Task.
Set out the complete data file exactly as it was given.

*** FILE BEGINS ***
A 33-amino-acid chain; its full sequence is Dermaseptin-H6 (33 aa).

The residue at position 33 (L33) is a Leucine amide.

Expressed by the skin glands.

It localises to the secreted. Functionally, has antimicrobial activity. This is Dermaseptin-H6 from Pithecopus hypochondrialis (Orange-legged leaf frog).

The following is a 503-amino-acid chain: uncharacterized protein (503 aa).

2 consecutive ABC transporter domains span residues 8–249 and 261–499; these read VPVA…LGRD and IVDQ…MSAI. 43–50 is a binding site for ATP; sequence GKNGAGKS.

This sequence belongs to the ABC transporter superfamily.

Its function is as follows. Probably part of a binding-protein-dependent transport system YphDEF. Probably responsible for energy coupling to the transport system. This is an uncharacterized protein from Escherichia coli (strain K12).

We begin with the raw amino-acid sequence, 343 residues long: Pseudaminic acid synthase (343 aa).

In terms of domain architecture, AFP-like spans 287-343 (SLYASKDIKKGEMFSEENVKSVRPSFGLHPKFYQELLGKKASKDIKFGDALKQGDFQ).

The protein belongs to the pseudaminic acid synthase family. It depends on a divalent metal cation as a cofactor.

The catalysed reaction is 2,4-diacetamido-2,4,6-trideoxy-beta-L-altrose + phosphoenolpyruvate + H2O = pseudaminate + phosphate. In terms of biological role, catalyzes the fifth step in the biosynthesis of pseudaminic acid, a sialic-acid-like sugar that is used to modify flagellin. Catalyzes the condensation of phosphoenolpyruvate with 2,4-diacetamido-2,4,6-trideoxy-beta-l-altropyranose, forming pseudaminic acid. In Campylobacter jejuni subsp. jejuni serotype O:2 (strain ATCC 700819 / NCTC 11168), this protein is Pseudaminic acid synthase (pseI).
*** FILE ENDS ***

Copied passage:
A 33-amino-acid chain; its full sequence is Dermaseptin-H6 (33 aa).

The residue at position 33 (L33) is a Leucine amide.

Expressed by the skin glands.

It localises to the secreted. Functionally, has antimicrobial activity. This is Dermaseptin-H6 from Pithecopus hypochondrialis (Orange-legged leaf frog).

The following is a 503-amino-acid chain: uncharacterized protein (503 aa).

2 consecutive ABC transporter domains span residues 8–249 and 261–499; these read VPVA…LGRD and IVDQ…MSAI. 43–50 is a binding site for ATP; sequence GKNGAGKS.

This sequence belongs to the ABC transporter superfamily.

Its function is as follows. Probably part of a binding-protein-dependent transport system YphDEF. Probably responsible for energy coupling to the transport system. This is an uncharacterized protein from Escherichia coli (strain K12).

We begin with the raw amino-acid sequence, 343 residues long: Pseudaminic acid synthase (343 aa).

In terms of domain architecture, AFP-like spans 287-343 (SLYASKDIKKGEMFSEENVKSVRPSFGLHPKFYQELLGKKASKDIKFGDALKQGDFQ).

The protein belongs to the pseudaminic acid synthase family. It depends on a divalent metal cation as a cofactor.

The catalysed reaction is 2,4-diacetamido-2,4,6-trideoxy-beta-L-altrose + phosphoenolpyruvate + H2O = pseudaminate + phosphate. In terms of biological role, catalyzes the fifth step in the biosynthesis of pseudaminic acid, a sialic-acid-like sugar that is used to modify flagellin. Catalyzes the condensation of phosphoenolpyruvate with 2,4-diacetamido-2,4,6-trideoxy-beta-l-altropyranose, forming pseudaminic acid. In Campylobacter jejuni subsp. jejuni serotype O:2 (strain ATCC 700819 / NCTC 11168), this protein is Pseudaminic acid synthase (pseI).